The preciousness of life

I have just returned from the annual UK Boarding Schools Association Heads’ Conference in Bristol – conveniently close to home, although it was a delight to meet two of my new Australian fellow Heads, for whom it was not particularly close, but who had made the effort to come and connect. The opening speaker was Libby Purves, the broadcaster and writer, who has experienced boarding from a number of different perspectives, as parent and child, and whose book ‘Parenting the Boarder’ is an essential read for parents whose children are headed to the great world of boarding school.

At one point in her talk, which was – as you would expect – full of amusing and pithy anecdotes and thoughts on the life of teenagers in general, she mentioned Stephen Spender’s poem, ‘I Think Continually of Those who were Great’, and these words stuck with me:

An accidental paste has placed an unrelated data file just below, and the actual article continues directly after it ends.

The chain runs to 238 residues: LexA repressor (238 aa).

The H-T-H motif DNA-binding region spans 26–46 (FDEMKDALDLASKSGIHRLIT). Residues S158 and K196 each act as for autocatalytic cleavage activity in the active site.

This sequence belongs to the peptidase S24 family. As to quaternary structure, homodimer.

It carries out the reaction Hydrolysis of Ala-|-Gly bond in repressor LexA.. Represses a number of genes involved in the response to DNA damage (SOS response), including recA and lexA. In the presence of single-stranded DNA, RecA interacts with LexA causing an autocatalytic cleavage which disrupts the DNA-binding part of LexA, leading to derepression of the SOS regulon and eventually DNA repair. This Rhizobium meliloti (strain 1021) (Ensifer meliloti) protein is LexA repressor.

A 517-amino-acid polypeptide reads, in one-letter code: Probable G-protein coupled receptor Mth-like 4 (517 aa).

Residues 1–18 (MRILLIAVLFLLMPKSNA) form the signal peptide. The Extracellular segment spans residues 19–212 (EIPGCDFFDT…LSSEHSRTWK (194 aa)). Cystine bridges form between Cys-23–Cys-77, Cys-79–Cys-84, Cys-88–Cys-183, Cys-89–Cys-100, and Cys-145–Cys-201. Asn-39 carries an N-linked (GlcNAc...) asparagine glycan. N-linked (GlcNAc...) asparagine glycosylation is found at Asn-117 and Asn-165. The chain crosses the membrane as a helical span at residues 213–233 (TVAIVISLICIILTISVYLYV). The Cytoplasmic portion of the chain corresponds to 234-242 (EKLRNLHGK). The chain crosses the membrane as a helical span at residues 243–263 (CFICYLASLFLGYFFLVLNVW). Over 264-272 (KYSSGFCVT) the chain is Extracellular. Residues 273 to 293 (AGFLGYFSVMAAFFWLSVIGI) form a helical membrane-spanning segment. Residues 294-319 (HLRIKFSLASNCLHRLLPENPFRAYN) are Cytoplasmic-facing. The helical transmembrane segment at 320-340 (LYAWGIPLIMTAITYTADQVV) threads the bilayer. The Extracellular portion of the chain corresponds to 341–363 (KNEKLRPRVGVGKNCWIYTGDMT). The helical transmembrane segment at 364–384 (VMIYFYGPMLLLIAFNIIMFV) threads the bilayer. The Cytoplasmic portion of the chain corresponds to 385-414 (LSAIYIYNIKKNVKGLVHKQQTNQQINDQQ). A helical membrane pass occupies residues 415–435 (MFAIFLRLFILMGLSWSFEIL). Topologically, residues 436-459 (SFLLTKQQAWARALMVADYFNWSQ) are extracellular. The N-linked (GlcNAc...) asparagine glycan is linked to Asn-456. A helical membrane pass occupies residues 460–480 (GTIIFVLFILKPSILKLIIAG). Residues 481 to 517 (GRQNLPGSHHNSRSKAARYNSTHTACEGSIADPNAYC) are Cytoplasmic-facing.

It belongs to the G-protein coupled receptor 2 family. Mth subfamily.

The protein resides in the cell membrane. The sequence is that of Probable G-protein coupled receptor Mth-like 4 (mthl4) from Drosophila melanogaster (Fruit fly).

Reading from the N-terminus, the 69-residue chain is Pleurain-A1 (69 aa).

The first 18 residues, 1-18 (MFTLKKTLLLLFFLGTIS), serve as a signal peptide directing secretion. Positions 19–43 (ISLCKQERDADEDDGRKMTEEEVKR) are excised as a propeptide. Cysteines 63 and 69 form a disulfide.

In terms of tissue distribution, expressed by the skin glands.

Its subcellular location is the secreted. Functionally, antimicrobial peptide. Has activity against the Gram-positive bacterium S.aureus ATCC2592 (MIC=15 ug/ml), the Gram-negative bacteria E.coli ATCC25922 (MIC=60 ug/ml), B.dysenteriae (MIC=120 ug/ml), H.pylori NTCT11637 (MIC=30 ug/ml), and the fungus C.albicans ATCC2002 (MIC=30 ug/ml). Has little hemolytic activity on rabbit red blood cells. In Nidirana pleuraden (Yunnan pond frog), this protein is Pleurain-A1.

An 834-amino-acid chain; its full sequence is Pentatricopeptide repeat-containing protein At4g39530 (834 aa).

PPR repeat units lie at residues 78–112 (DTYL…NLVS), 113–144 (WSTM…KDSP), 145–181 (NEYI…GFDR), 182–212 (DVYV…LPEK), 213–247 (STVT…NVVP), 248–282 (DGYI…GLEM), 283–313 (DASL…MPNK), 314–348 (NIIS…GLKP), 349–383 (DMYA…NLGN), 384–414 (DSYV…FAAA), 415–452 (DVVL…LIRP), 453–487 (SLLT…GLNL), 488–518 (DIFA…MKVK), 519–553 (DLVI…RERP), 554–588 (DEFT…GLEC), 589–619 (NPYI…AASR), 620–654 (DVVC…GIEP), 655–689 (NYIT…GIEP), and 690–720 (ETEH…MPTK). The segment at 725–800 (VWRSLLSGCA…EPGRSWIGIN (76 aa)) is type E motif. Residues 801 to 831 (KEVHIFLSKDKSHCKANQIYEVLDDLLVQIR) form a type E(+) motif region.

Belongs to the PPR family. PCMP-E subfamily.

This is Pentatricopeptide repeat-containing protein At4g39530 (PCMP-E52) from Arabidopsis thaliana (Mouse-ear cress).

What is precious is never to forget
The delight of the blood drawn from ancient springs
Breaking through rocks in worlds before our earth;
Never to deny its pleasure in the simple morning light,
Nor its grave evening demand for love;
Never to allow gradually the traffic to smother
With noise and fog the flowering of the spirit.

In the midst of our busy lives we often forget to stop, look up and around, and to value the breadth, and above all depth, of our world and our existence in it. We can find ourselves so caught up in daily activity and so enmeshed in our ‘to do’ lists that we overlook some of the most precious parts of our life. This poem – these words – remind us to stop, take stock, and breathe in the air around us. As we move on in life, we should experience a flowering, a blossoming, an enrichening – not a smothering … but unless we are careful, this is exactly what happens.

So … a simple, mindful task today: stop and breathe. Feel the joy of life. And then teach this to others.

 

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